Marketing. That’s right, you have to sell the product. We can give our compositions fun names and, instead of just chucking them on the plate, make them into shapes so that they are more appealing. For example, we can turn sliced carrot pieces into a smiley face, a flower or their favourite superhero’s logo on top of blended vegetables. We could create a battlefield on the plate, where green beans and potatoes compete for the most egg. Another great idea is to make your child an expert. Prepare a plate of various ingredients for them and ask them to taste each part carefully, assigning points to categories such as taste, colour, texture, sweetness, intensity, level of crunchiness, etc. Obviously, in order to be able to have a say, they will first have to eat them. In addition, taking their opinion seriously will not only help you to find out which vegetables they like to be able take it into account when preparing food, but it will also strengthen your bond and help your little ones gain confidence in themselves.

Don’t play with food… or do? Combine eating vegetables with play. Because if something is fun, it is much easier to get them to eat it. Why not sit in front of the plates with your little one and have a question and answer session? Whoever adds two numbers wrongly or gets a word wrong has to eat a piece of the vegetable that they don’t like. You may have to get the answers wrong a few times to keep the game fun for your child! Alternatively, you can give rewards for finishing eating, and extra rewards if they manage to eat all of the vegetables on the plate. The prize could be reading a story with you, and extra rewards could be enjoying an ice cream while you read it to them. Or how about preparing a “blind” meal? Blindfold them and then they try to guess what they are eating. It’s not actually as easy as it might seem. Therefore, they will probably need to eat a good amount before being able to get the correct answer. What’s more, the mere act of eating food without being able to see it is a challenge in itself (advice: don’t put them in a white shirt for this one!) and is consequently both fun and hilarious. Finally, doing away with the sense of sight intensifies what we perceive through taste and smell, and we experience more flavour, even from the blandest of foods.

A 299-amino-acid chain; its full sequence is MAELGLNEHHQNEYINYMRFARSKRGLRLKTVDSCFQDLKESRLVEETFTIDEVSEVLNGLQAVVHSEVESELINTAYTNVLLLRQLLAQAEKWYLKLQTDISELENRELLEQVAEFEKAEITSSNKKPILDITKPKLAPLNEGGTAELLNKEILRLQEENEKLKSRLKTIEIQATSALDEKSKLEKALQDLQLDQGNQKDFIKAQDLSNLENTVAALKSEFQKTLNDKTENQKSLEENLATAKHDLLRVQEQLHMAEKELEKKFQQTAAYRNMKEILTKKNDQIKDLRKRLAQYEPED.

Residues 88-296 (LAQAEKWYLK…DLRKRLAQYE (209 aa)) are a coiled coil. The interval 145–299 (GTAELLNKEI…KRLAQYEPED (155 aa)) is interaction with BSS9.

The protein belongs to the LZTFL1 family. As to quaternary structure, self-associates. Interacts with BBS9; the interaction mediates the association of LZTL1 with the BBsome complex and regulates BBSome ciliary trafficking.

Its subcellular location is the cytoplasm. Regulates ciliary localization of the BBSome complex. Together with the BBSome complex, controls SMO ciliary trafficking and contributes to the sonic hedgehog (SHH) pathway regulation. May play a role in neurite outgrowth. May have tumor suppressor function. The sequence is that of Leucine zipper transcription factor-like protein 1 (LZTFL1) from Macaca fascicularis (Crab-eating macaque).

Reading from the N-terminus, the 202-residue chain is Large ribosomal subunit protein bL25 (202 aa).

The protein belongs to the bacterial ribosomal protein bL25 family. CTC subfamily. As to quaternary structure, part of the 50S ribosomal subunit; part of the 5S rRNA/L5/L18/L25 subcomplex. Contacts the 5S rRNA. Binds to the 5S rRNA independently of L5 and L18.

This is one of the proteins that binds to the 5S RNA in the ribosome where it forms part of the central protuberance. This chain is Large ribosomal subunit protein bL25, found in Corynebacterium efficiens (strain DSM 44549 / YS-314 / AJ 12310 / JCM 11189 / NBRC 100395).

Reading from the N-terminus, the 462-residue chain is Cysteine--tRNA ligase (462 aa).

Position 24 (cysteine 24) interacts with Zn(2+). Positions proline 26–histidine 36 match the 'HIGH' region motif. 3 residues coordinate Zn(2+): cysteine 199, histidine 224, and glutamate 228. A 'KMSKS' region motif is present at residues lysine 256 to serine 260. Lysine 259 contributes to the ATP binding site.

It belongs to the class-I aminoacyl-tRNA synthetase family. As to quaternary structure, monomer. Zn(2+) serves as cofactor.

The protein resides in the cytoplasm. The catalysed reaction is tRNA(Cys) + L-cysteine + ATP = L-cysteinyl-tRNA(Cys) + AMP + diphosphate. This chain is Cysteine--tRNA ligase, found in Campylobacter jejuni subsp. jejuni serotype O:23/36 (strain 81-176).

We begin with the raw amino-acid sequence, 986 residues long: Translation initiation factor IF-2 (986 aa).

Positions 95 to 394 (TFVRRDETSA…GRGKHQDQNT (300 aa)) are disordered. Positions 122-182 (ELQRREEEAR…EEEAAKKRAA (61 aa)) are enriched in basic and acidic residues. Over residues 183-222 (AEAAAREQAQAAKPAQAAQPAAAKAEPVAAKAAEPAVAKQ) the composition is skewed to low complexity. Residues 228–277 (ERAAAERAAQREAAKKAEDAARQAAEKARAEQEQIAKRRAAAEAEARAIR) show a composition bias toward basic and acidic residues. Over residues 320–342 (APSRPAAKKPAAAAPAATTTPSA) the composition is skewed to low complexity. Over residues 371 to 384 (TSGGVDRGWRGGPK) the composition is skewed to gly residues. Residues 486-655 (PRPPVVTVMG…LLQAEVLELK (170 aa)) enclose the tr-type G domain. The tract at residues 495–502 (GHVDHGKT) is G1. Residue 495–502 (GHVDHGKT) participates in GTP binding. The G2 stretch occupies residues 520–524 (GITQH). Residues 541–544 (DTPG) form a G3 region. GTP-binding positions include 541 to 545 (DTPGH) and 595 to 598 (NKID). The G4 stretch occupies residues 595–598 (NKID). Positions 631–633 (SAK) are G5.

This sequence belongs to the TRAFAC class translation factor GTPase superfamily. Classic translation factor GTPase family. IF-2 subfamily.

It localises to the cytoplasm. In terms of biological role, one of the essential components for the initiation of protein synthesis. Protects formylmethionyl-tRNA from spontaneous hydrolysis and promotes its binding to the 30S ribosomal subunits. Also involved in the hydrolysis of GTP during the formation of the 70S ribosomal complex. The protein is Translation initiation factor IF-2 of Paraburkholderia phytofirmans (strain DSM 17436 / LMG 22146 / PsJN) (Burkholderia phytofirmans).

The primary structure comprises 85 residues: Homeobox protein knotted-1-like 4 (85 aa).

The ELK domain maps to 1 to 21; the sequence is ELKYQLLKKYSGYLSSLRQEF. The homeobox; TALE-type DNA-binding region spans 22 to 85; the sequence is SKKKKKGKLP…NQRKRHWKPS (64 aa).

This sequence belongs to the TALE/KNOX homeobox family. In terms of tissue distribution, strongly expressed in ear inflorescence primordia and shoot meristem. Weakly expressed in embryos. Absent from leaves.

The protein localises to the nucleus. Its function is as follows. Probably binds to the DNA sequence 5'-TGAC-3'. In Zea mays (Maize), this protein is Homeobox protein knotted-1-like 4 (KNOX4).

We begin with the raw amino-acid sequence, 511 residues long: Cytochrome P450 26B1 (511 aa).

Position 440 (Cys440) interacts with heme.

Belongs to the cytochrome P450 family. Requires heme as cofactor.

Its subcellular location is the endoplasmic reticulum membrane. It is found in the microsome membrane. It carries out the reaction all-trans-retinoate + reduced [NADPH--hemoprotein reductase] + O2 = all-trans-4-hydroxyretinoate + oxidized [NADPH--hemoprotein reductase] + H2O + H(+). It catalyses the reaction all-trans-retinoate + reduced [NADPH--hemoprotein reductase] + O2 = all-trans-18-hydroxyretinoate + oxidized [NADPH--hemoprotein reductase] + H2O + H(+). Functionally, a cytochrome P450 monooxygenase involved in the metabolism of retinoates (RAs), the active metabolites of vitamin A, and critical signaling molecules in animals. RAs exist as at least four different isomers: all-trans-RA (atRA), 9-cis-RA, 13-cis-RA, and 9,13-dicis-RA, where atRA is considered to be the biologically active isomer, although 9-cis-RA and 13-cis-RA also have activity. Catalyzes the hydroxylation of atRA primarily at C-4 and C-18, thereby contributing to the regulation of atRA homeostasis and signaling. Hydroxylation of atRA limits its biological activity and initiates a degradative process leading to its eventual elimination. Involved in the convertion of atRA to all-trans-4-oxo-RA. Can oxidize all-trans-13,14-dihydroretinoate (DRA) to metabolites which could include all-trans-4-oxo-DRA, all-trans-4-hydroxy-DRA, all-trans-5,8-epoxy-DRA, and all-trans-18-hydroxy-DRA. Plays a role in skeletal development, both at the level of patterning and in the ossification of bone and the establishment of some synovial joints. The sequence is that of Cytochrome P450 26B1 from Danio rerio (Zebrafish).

This article does not claim to be the answer, far from it, but we hope it inspires you to prepare unforgettable vegetable dishes for your children. In any case, if at any point your creativity starts to waver, simply look to one of Materlu‘s fun stories. They have the power to awaken adults’ imaginations, just as much as they do the children’s.